An AngularJS CRUD App with Firebase

Someone recently mentioned AngularJS in passing to me and for some reason, I thought I’d check it out. Codecademy has a course on it and includes a couple projects to try. It just made sense to me. This is a post on how to make a simple CRUD application using Firebase as the backend. We’ll be using some basic bootstrap to make it look tolerable.

First off, let’s set up our file structure like so, using empty files for now:

CRUD Project
|
+-- css
|  \-- bootstrap.min.css
|  \-- starter-template.css
+-- js
|  \-- app.js
|  +-- controllers
|    \-- ListController.js
|    \-- AddController.js
|    \-- EditController.js
+-- views
|   \-- add.html
|   \-- edit.html
|   \-- list.html
+-- index.html

I like to be able to see my work as I progress. I usually have my text editor and browser open right next to each other and after each save, I refresh my browser and check the developer console for any errors. If it looks right, we move on. If it doesn’t look as we expected or we get an error, we fix it. I’ve arranged this post with that in mind so let’s start out by filling in the <head> of our index.html:

<!doctype html>
<html>
  <head>
      <meta charset="utf-8">
      <title>CRUD</title>

  <!-- Bootstrap core CSS -->
  <link href="css/bootstrap.min.css" rel="stylesheet">
  <link href="css/starter-template.css" rel="stylesheet">

  <!-- AngularJS and ng-Route -->

  <script src="https://ajax.googleapis.com/ajax/libs/angularjs/1.4.5/angular.min.js"></script>
  <script src="https://code.angularjs.org/1.4.4/angular-route.min.js"></script>

      <!-- Firebase -->
      <script src="https://cdn.firebase.com/js/client/2.2.4/firebase.js"></script>

  <!-- AngularFire -->
      <script src="https://cdn.firebase.com/libs/angularfire/1.1.2/angularfire.min.js"></script>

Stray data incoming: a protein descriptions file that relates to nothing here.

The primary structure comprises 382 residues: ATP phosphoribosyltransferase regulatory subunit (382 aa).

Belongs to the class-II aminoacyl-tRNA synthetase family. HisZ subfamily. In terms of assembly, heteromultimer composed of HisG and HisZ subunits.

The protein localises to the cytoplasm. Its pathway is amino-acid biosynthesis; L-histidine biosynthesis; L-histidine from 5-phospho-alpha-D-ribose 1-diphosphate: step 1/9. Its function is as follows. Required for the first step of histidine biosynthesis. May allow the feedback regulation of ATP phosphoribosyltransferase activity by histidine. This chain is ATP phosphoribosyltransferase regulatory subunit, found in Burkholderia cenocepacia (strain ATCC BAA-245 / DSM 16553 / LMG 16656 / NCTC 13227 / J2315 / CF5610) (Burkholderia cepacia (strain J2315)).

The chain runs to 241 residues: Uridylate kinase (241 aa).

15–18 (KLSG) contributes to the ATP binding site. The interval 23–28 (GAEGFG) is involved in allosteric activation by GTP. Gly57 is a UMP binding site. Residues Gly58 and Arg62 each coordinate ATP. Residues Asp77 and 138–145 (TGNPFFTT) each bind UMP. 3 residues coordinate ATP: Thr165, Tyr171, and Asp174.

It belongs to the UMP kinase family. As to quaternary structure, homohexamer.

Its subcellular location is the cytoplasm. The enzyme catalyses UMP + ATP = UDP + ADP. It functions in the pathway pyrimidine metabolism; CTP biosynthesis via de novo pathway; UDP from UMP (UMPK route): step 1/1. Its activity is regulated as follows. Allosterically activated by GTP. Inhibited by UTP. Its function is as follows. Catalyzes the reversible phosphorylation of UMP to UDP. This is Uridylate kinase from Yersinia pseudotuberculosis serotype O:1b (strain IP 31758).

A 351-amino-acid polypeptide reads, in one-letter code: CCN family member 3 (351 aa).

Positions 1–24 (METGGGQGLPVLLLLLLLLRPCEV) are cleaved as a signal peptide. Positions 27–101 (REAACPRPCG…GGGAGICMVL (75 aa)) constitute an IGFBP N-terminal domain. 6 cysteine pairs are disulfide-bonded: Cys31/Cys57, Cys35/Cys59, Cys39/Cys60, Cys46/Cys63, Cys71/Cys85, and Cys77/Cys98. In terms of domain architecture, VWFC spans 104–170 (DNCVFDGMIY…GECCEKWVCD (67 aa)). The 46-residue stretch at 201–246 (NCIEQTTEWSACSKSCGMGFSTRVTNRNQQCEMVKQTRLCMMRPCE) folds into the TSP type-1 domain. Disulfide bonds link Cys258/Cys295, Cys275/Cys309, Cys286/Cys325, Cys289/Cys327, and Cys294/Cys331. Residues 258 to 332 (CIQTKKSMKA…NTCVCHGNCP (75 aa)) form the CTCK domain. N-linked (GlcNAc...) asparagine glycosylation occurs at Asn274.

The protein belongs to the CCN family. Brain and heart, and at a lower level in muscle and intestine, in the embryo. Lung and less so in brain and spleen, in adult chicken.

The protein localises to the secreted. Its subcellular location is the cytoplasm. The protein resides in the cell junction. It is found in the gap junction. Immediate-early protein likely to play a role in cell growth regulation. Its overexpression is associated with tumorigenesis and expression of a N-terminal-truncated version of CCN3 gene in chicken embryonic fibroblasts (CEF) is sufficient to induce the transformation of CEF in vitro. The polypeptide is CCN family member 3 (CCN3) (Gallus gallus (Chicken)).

</head>

Now let’s bring in all those files we just referenced. First off, I’m using the starter template from Bootstrap. Save these files as shown above in the file structure: bootstrap.min.css and starter-template.css. Remove the line text-align: center; from the starter-template class.

Next, notice the CDN references to AngularJS, ng-Route, Firebase and AngularFire. The routing part of AngularJS ships separately, and we’ll be using some routes for the the CRU part of our CRUD application. Firebase is a BaaS or Backend as a Service. AngularJS is a front-end web development framework which plugs in nicely to Firebase. Firebase holds your data and gives you ways to access it. AngularJS let’s you play with it and present it to your users. At this point, we’ll go over to Firebase and open an account.

After you’ve signed up, you’ll need to create an application. Call it whatever you like.

Ang-CRUD

Then you’ll set up hosting.

Hosting

In short, you’ll need npm to install firebase-tools, then do firebase init in the same directory as your index.html. You’ll need to follow the prompts to enter your firebase credentials and select the app you created for this project. Finally, firebase deploy puts all our hard work on the web. For now, that’s a whole lot of nothing but this is the command you’ll be running once your project is complete.

Let’s continue with the rest of our index.html.

<body ng-app="myApp">

        <!-- Navbar -->
        <nav class="navbar navbar-inverse navbar-fixed-top">
          <div class="container">
            <div class="navbar-header">
              <button type="button" class="navbar-toggle collapsed" data-toggle="collapse" data-target="#navbar" aria-expanded="false" aria-controls="navbar">
                <span class="sr-only">Toggle navigation</span>
                <span class="icon-bar"></span>